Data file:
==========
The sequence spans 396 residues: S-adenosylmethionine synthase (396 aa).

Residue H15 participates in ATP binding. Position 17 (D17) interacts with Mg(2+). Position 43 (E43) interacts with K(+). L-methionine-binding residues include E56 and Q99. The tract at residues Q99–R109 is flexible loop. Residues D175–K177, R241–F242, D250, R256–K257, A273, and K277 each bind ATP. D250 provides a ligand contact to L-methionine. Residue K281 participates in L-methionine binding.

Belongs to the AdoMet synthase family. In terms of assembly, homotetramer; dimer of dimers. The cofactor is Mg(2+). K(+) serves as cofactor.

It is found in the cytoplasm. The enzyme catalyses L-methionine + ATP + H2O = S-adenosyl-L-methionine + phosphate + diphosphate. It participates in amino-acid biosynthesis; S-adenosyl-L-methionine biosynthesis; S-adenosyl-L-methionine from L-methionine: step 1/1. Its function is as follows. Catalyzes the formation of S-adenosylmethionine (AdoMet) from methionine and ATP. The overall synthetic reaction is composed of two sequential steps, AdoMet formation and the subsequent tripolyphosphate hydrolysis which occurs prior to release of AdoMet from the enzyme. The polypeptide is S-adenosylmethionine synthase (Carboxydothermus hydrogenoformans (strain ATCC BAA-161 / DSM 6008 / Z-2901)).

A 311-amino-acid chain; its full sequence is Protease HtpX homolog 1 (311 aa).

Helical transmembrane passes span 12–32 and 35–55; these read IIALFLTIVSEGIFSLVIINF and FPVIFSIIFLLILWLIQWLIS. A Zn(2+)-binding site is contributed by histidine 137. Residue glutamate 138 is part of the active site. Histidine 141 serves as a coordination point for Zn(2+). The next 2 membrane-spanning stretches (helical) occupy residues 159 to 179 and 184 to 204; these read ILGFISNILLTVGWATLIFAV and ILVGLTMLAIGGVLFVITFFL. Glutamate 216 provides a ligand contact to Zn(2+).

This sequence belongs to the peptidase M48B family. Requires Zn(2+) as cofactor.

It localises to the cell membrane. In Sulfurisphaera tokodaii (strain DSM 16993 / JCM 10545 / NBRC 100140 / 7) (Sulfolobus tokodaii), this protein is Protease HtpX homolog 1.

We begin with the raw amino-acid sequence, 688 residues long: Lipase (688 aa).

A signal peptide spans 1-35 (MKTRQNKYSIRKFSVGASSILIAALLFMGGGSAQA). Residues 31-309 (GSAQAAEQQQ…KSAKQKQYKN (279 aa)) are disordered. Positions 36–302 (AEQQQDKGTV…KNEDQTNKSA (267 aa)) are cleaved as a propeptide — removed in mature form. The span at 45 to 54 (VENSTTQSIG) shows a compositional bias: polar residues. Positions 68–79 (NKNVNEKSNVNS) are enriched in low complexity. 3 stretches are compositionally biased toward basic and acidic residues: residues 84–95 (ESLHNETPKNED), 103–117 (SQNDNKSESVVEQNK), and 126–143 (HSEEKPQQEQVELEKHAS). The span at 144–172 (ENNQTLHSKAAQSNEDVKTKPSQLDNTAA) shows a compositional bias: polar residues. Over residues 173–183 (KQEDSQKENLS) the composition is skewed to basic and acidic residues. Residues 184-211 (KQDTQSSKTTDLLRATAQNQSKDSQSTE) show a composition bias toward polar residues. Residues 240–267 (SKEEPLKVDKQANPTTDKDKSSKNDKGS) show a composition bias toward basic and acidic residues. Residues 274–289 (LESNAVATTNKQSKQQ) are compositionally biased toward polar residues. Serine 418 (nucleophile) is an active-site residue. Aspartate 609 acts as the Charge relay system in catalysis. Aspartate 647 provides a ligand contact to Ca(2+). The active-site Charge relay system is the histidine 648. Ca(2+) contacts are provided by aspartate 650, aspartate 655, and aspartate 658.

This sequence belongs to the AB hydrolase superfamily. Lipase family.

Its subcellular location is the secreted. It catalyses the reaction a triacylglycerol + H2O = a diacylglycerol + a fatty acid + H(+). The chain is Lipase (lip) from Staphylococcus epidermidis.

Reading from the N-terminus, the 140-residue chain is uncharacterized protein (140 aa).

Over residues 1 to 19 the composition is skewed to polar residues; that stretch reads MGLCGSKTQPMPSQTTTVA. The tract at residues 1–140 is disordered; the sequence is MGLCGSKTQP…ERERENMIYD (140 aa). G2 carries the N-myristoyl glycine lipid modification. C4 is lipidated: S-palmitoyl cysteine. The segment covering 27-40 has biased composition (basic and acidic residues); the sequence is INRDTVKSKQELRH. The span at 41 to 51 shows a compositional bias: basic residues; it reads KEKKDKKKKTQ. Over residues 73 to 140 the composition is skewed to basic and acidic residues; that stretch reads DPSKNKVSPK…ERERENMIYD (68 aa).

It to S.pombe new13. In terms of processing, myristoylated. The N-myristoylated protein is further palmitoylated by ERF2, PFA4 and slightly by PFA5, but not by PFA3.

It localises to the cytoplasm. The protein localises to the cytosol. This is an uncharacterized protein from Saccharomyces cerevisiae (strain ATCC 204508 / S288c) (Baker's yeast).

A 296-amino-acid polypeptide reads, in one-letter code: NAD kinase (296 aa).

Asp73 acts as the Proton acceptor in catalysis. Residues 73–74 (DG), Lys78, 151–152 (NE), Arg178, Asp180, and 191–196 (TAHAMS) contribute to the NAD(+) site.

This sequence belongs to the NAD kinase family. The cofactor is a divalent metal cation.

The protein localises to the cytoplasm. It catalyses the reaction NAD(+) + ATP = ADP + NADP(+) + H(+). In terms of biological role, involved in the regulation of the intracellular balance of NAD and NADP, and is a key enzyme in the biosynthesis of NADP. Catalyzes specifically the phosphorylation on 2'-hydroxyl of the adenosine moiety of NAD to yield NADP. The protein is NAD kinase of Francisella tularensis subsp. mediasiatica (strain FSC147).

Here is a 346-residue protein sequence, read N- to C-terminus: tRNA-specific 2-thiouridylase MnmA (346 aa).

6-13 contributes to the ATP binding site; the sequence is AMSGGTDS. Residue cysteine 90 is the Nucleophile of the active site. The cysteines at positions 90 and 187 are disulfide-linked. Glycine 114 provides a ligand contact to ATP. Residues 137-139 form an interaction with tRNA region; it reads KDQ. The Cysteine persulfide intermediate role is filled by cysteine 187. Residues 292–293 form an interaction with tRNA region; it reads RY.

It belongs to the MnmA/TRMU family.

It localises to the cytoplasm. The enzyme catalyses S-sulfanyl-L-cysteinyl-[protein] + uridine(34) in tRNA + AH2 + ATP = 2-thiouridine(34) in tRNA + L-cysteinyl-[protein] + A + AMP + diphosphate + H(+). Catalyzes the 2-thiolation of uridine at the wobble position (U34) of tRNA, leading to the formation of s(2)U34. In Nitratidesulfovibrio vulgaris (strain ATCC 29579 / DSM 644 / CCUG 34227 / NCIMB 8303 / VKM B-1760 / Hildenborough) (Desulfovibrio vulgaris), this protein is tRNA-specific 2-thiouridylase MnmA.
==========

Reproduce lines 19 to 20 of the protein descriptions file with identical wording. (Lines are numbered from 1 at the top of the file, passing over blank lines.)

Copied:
This sequence belongs to the NAD kinase family. The cofactor is a divalent metal cation.

The protein localises to the cytoplasm. It catalyses the reaction NAD(+) + ATP = ADP + NADP(+) + H(+). In terms of biological role, involved in the regulation of the intracellular balance of NAD and NADP, and is a key enzyme in the biosynthesis of NADP. Catalyzes specifically the phosphorylation on 2'-hydroxyl of the adenosine moiety of NAD to yield NADP. The protein is NAD kinase of Francisella tularensis subsp. mediasiatica (strain FSC147).